Originally published in 1982, Stephen Shore’s legendary “Uncommon Places” has influenced more than a generation of photographers. Shore was among the first artists to take color beyond the domain of advertising and fashion photography, and his large-format color work on the American vernacular landscape inaugurated a vital photographic tradition. “Uncommon Places: The Complete Works,” published by Aperture in 2005, presented a definitive collection of the landmark series, and in the span of a decade has become a contemporary classic. Now, for this lushly produced reissue, the artist has added nearly 20 rediscovered images and a statement explaining what it means to expand a classic series. Like Robert Frank and Walker Evans before him, Shore discovered a hitherto unarticulated vision of America via highway and camera. Approaching his subjects with cool objectivity, Shore retains precise systems of gestures in composition and light through which a hotel bedroom or a building on a side street assumes both an archetypal aura and an ambiguously personal importance. An essay by critic and curator Stephan Schmidt-Wulffen and a conversation with Shore by writer Lynne Tillman examine his methodology and elucidate his roots in Pop and Conceptual art. The texts are illustrated with reproductions from Shore’s earlier series “American Surfaces” and “Amarillo: Tall in Texas.”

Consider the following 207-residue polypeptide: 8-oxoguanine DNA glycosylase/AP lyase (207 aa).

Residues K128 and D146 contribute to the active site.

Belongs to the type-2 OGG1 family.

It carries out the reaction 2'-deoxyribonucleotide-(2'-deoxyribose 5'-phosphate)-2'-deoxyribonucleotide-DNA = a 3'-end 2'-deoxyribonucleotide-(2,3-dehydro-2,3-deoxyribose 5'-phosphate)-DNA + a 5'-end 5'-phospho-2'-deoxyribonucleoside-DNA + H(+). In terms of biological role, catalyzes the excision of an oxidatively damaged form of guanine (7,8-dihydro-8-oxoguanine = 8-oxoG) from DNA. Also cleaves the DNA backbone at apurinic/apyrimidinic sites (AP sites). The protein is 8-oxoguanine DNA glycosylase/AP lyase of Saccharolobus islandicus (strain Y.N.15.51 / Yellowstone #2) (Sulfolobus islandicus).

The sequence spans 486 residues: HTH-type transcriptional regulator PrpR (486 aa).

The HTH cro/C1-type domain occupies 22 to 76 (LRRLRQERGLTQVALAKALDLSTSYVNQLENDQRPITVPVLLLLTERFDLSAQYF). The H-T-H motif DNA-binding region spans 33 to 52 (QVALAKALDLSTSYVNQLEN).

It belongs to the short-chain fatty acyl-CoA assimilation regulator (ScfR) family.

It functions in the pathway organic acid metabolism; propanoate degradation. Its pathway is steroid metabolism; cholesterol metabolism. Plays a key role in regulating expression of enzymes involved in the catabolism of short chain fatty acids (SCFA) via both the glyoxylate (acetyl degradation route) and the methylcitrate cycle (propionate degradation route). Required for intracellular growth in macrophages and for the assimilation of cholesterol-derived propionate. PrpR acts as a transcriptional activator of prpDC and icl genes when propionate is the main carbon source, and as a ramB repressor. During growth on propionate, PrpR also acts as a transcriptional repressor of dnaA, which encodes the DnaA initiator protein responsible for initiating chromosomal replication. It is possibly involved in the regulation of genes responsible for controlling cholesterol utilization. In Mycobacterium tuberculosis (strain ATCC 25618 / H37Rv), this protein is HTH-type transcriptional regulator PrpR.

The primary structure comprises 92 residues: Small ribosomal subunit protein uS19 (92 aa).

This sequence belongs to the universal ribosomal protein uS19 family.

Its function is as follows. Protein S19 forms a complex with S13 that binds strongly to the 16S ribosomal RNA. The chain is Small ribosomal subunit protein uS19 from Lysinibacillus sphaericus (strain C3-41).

Stephen Shore (b. 1947) is an American photographer known for his images of banal scenes and objects in the United States, and for his pioneering use of color in art photography. His books include Uncommon Places (1982) and American Surfaces (1999), photographs that he took on cross-country road trips in the 1970s.
In 1975 Shore received a Guggenheim Fellowship. In 1971, he was the first living photographer to be exhibited at the Metropolitan Museum of Art in New York City, where he had a solo show of black and white photographs. In 1976 he had a solo exhibition of color photographs at the Museum of Modern Art. In 2010 he received an Honorary Fellowship from the Royal Photographic Society.